Rick is shown some footage of Dr. Leslie's murder from the first movie, from an entirely different angle, and never showing her face. But still badly acting against a puppet. So you can figure they didn't bother to pay the actress for security camera footage, yeah.
The cop continues to actually do a good job by noticing Leslie is always looking down at the floor, and we never see the assailant. Rick sticks to his story of the creatures from Sutek, which is sure to go over real well. Especially when the cop dumps the Blade puppet onto the interrogation room table. Oooh yeah, that doesn't look good when they bring out a tiny robot with stabby hands.
And then the movie shifts into flashback gear, as Rick narrates five minutes of footage from the previous movie. My synopsis was more thorough and entertaining.
I do like Rick saying that the coming of Sutek's teeny minions are a nightmare he didn't believe at first, when he's already running around with Toulon's crew. Odd place to draw the believability line. MY puppets are totally believable and credibile, but no way will I believe someone else has them!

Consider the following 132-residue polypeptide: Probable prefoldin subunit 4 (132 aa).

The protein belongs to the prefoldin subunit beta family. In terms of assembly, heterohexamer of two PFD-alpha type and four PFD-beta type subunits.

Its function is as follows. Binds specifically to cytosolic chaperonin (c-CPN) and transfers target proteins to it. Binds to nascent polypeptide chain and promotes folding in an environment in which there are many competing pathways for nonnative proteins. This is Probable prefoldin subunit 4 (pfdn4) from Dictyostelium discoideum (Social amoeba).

Around this time, Full Moon got into this annoying habit of splitting their movies into two and padding them out, and it got annoying. The first part of the split films never felt complete, and very unsatisfying, and while there is resolution in the final part, it needs a lot of fluff to reach a decent run time. Even though it's only 80 minutes long, there's STILL five minutes of flashbacks. At least they didn't start the movie with them, and instead eased you in, almost making inserting them at a natural point. But still, this is not a good way to make a story. Lord of the Rings at least made each movie feel like a whole story with a focus with continuing threads, for the most part.